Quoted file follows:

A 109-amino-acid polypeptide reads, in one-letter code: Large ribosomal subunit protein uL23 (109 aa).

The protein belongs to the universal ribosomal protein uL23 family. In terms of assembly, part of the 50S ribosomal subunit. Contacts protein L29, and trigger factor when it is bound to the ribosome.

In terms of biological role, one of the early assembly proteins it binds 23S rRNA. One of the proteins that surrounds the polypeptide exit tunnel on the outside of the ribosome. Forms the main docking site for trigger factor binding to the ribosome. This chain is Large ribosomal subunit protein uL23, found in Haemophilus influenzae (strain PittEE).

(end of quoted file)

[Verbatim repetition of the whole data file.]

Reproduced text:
A 109-amino-acid polypeptide reads, in one-letter code: Large ribosomal subunit protein uL23 (109 aa).

The protein belongs to the universal ribosomal protein uL23 family. In terms of assembly, part of the 50S ribosomal subunit. Contacts protein L29, and trigger factor when it is bound to the ribosome.

In terms of biological role, one of the early assembly proteins it binds 23S rRNA. One of the proteins that surrounds the polypeptide exit tunnel on the outside of the ribosome. Forms the main docking site for trigger factor binding to the ribosome. This chain is Large ribosomal subunit protein uL23, found in Haemophilus influenzae (strain PittEE).